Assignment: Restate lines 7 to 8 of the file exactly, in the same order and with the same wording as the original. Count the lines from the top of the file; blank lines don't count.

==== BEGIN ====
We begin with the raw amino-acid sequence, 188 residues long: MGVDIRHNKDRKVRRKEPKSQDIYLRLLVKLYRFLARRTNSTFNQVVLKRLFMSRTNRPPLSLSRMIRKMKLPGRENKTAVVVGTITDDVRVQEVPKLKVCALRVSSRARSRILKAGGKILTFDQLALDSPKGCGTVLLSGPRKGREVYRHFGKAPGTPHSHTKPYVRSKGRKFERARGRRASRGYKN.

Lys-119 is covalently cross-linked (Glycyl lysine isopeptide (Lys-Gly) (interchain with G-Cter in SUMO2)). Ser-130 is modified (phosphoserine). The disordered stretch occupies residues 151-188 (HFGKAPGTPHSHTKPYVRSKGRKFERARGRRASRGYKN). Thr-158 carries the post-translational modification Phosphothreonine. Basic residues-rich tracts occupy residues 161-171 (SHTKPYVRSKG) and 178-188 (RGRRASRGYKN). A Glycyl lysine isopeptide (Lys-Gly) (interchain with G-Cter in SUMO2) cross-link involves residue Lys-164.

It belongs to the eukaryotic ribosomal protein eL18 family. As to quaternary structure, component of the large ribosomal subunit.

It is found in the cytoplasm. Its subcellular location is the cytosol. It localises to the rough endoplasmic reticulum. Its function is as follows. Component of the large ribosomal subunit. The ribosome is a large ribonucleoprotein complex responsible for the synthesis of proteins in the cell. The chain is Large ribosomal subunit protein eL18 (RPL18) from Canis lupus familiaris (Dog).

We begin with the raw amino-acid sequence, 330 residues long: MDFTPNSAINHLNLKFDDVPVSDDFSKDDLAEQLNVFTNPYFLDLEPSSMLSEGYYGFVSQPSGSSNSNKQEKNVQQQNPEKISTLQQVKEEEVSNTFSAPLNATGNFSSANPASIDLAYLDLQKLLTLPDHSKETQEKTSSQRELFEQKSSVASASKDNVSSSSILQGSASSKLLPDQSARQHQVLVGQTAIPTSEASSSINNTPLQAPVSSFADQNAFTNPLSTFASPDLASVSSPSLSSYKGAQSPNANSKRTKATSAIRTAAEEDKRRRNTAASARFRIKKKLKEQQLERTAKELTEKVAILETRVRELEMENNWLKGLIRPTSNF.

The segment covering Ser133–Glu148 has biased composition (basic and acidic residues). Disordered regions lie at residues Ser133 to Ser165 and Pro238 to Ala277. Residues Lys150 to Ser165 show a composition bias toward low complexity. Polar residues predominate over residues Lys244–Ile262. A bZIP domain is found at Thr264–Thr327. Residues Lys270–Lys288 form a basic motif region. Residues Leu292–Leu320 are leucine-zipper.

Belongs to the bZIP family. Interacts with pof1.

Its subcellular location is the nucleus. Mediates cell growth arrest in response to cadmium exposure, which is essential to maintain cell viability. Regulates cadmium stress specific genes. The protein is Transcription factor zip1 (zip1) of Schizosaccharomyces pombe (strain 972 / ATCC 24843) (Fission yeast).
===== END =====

Belongs to the bZIP family. Interacts with pof1.

Its subcellular location is the nucleus. Mediates cell growth arrest in response to cadmium exposure, which is essential to maintain cell viability. Regulates cadmium stress specific genes. The protein is Transcription factor zip1 (zip1) of Schizosaccharomyces pombe (strain 972 / ATCC 24843) (Fission yeast).